Senate lawmaker scraps some price controls on prescription drugs as Senate eyes weekend debate


The Senate congressman ruled on Saturday that Democrats must remove a provision targeting prescription drug reimbursements from the $740 billion health care, climate, tax and spending package ahead of an expected showdown as the House is considering the bill this weekend.

Elizabeth MacDonough, who has worked overtime to conduct a sweeping, nonpartisan review of the legislation to ensure it meets complex Senate budget reconciliation rules, said Democrats must remove provisions that require drugmakers to pay rebates for the products they sell to private insurers if their prices rise above inflation.

Drugmakers should still pay penalties for drugs purchased by Medicare.

Other provisions targeting drug prices, including measures to allow Medicare to negotiate drug costs and cap out-of-pocket payments for seniors, survived the scrub.

“This is a major victory for the American people,” Senate Majority Leader Charles E. Schumer, Democrat of New York, said in a statement. “While there was an unfortunate decision that inflation reimbursement has a more limited scope, the overall program remains intact, and we are on the verge of finally taking on Big Pharma and reducing the prices of Rx drugs for millions of Americans.”

The curb on Democrats’ proposal to penalize drug companies that raise private insurers’ costs beyond inflation slashes the $288 billion in long-term savings that Democrats had touted under the bill .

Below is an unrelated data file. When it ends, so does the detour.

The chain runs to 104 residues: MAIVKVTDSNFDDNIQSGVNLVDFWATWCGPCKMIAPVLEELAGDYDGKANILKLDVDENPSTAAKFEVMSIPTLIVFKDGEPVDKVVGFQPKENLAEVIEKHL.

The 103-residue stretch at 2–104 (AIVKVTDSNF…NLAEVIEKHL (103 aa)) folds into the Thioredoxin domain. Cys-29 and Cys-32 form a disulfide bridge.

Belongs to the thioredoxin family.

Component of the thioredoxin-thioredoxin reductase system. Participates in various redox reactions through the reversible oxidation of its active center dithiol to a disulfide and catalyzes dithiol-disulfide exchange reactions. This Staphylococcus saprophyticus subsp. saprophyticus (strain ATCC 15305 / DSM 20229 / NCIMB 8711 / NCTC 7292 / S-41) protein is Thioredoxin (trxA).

The Senate is expected to begin considering the bill later Saturday as Democrats race to pass a central item on the Biden administration’s agenda before leaving for the Senate’s August recess.

Republicans plan to wage an uphill battle against the bill through what’s called a “vote-a-rama” — an hour-long process that forces the entire chamber to consider changes to budget legislation . Part of the strategy is to put Democrats on the defensive on a series of hot topics.

At the end of the votes on the amendments, which could begin this weekend, the majority party adopts a final amendment canceling any precedent adopted.

Senate Republicans have pledged to make the process as difficult as possible in an unlikely and last-ditch attempt to pressure enough of their fellow Democrats to drop the bill.


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